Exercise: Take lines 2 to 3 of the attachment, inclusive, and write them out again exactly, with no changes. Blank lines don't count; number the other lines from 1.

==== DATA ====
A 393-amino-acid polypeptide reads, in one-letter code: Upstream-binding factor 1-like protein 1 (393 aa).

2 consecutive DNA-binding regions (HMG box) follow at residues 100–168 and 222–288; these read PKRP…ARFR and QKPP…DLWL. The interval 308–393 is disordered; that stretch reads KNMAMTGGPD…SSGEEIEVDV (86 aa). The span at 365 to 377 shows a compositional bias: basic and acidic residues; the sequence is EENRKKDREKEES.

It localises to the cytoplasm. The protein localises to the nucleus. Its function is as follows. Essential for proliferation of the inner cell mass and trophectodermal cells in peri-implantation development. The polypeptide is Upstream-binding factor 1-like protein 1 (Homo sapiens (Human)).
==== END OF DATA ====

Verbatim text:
2 consecutive DNA-binding regions (HMG box) follow at residues 100–168 and 222–288; these read PKRP…ARFR and QKPP…DLWL. The interval 308–393 is disordered; that stretch reads KNMAMTGGPD…SSGEEIEVDV (86 aa). The span at 365 to 377 shows a compositional bias: basic and acidic residues; the sequence is EENRKKDREKEES.

It localises to the cytoplasm. The protein localises to the nucleus. Its function is as follows. Essential for proliferation of the inner cell mass and trophectodermal cells in peri-implantation development. The polypeptide is Upstream-binding factor 1-like protein 1 (Homo sapiens (Human)).